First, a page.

MP: Kadaknath on athletes’ diet chart soon
Kadaknath, a wild breed of chicken, may soon find a place in the diet chart of athletes who are preparing for the next Olympics or other international sporting event, says a scientist at the Jhabua Krishi Vigyan Kendra.indore Updated: Oct 27, 2016 11:09 IST
Kadaknath, a wild breed of chicken, may soon find a place in the diet chart of athletes who are preparing for the next Olympics or other international sporting event, says a scientist at the Jhabua Krishi Vigyan Kendra.
The agriculture research centre has written to the Indian Olympic Association (IOA) requesting it to include Kadaknath in an athletes’ diet chart, said Dr IS Tomar, director of the kendra.
Kadaknath, a breed of black chicken found in Madhya Pradesh’s tribal-dominated Jhabua and Alirajpur districts, has high protein, iron and low fat content as compared to the ordinary breed of chicken.
Locally known as “kali masi”, the chicken is popular for its black meat, which is rich in protein, iron and minerals. Scientific data show that the iron content in Kadaknath chicken is nearly 10 times that of ordinary chicken.
The letter with an attached nutrients chart, approved by the Hyderabad–based National Research Centre on Meat, signed by a senior scientist at the centre and endorsed by Tomar, has been sent to the IOA on October 22 and we are now waiting for their reply, Tomar told Hindustan Times.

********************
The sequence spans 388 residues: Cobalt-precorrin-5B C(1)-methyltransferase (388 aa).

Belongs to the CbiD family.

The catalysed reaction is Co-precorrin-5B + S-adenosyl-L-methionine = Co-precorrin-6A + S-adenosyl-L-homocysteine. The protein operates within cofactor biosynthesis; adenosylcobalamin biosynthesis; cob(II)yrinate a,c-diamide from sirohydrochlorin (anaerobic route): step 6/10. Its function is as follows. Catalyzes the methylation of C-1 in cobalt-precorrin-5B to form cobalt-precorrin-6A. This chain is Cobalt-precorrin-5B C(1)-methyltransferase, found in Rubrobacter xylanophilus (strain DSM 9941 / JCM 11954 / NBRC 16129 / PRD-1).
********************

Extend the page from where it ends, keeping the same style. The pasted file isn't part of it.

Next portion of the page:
Earlier in August, Prime Minister Narendra Modi announced that a task force will be set up to prepare a comprehensive action plan for “effective participation” of Indian sportspersons in the next three Olympic Games — 2020, 2024 and 2028.
Kadaknath meat is not only high in protein but rich in iron and it will be helpful to fulfill protein and iron requirement of athletes, he said, adding that for a country with a population of 1.25 billion, India failed to get single gold at the Rio Olympics games and diet could be the one reason behind the poor performance.
“We could supplement this by adding Kadaknath in athletes’ diet chart.”
The popularity of Kadaknath is increasing every day and once the IOA includes the meat in the diet chart, it will great boost for athletes as well as local village economy as the state government has started a Kadaknath poultry breeding program in the area involving hundreds of below poverty line families, said Tomar.
Protein: 24% (Kadaknath); 18 to 20% (Local breed)
Fat: 1.94 to 2.6% (Kadaknath); 13 to 25% (Local breed)
Cholesterol: 59 to 60 mg/ 100 gm (Kadaknath); 218.12mg/ 100 gm (Local breed)